Buddhist Teachings Part 1

My reading style since I graduated from college has generally been to maintain a steady diet of constant Internet reading between translations while slowly making my way through 3 books or so that are interesting but not “inspiring” on the back burner, reading each occasionally until I finish them, get more into one of them, or discover something else entirely that excites me enough to finish it in a few sittings. Now that I have recently finished Bob Woddward’s State of Denial (Rumsfeld was a jerk), I’m currently in the middle of 3 books: Matsumoto’s Suicide Notes, a repring of a series of columns by comedy duo Downtown foil Hitoshi Matsumoto, Business Nonsense Dictionary by the late Ramo Nakajima, and finally The Teaching of Buddha, left in my Penang hotel room by “The Society for Promotion of Buddhism.” Maybe now that I’ve posted my reading material publicly it’ll get my ass off the computer chair for a bit to actually read this stuff in earnest.

But for now I’ll just post a couple interesting bits from the Buddhist teachings book:

At one time there lived in the Himalayas a bird with one body and two heads. Once one of the heads noticed the other head eating some sweet fruit and felt jealous and said to itself: “I will then eat poison fruit.” So it ate poison and the whole bird died.

Queen of Videha in India once dreamed of a white elephant that had six ivory tusks. She coveted the tusks and besought the king to get them for her. Although the task seemed an impossible one, the king, who loved the queen very much, offered a reward to any hunter who would report if he found such an elephant.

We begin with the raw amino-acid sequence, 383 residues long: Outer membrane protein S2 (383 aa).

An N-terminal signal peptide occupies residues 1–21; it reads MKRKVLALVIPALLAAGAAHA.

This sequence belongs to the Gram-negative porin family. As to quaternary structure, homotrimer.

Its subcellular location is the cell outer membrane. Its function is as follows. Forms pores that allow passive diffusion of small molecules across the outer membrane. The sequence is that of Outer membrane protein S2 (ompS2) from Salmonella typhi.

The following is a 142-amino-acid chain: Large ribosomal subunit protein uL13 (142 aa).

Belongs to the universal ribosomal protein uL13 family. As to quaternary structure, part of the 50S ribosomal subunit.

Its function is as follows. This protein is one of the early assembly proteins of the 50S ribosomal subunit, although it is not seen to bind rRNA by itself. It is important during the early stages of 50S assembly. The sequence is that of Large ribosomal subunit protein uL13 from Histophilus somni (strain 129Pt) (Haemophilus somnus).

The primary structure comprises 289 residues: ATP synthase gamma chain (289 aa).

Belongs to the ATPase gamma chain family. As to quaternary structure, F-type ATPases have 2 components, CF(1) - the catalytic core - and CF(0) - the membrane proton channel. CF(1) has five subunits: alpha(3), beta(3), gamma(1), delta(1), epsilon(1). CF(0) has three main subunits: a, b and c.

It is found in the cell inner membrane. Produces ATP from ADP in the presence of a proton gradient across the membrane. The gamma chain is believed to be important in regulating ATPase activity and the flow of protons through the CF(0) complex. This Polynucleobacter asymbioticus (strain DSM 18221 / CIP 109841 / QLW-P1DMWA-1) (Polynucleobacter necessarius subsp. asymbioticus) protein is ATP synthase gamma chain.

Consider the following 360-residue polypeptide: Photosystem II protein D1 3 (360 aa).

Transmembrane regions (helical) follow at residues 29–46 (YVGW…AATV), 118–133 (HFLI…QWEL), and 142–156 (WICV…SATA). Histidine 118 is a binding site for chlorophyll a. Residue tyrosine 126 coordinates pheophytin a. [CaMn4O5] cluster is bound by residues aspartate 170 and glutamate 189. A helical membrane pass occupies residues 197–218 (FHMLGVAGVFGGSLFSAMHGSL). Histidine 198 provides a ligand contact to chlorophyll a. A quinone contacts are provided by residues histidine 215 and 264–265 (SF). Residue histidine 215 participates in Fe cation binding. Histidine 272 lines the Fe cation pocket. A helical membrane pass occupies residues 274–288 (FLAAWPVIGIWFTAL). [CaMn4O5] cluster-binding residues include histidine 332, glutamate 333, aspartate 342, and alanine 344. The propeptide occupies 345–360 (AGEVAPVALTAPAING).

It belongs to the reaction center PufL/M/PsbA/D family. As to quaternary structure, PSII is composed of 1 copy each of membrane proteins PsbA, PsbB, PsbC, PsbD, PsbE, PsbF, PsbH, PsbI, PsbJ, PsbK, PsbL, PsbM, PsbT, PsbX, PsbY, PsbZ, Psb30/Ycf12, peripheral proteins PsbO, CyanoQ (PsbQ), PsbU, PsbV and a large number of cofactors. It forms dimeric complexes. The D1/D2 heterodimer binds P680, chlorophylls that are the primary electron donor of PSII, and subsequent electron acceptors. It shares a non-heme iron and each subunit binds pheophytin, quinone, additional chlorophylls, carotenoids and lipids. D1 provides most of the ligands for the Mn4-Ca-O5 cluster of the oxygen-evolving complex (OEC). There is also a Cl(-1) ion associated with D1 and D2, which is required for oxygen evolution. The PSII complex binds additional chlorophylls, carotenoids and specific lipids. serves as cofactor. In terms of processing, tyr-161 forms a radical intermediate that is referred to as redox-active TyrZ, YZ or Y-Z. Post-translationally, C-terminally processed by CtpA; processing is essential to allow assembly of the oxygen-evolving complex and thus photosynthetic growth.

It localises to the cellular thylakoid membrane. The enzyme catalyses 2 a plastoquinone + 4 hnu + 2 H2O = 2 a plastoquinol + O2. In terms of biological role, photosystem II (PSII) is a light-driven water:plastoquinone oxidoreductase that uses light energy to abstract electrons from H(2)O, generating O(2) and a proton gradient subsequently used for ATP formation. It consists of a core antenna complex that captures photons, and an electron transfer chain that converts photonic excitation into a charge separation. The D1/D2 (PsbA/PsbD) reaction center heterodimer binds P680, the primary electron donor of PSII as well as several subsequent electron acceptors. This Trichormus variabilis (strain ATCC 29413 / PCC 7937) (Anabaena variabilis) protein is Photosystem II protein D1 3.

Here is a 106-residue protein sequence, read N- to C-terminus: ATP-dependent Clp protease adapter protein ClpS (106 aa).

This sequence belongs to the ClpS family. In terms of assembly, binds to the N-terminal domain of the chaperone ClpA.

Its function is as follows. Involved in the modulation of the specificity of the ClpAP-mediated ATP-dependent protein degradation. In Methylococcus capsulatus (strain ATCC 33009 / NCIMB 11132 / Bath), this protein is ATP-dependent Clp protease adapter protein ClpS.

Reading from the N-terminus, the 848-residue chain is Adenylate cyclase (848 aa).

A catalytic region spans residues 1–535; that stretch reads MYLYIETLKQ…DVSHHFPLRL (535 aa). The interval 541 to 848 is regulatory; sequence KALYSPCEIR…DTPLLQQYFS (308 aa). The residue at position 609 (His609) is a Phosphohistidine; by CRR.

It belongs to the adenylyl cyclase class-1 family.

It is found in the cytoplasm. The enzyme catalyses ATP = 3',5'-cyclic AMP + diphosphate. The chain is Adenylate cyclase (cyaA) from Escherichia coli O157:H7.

It happened that there was just such an elephant with six tusks in the Himalayan Mountains who was training for the Buddhahood. The elephant once had saved a hunter’s life in an emergency in the depths of the mountains and the hunter could go back safely to his country. The huinter, however, blinded by the great reward and forgetting the kindness the elephant had shown him, returned to the mountains to kill the elephant.

The hunter, knowing that the elephant was seeking Buddhahood, disguised himself in the robe of a Bhuddist monk and, thus catching the elephant off guard, shot it with a poisoned arrow.

The elephant, knowing that its end was near and that the hunter had been overcome by worldly desire for the reward, had compassion upon him and sheltered him in its limbs to protect the hunter from the fury of the other revengeful elephants. Then the elephant asked the hunter why he had done such a foolish thing. The hunter told of the reward and confessed that he coveted its six tusks. The elephant immediately broke off the tusks by hitting them against a tree and gave them to the hunter saying: “By this offering I have completed my training for the Buddhahood and will be reborn in the Pure Land. When I become a Buddha, I will help you to get rid of your thee poisonous arrows of greed, anger, and foolishness.”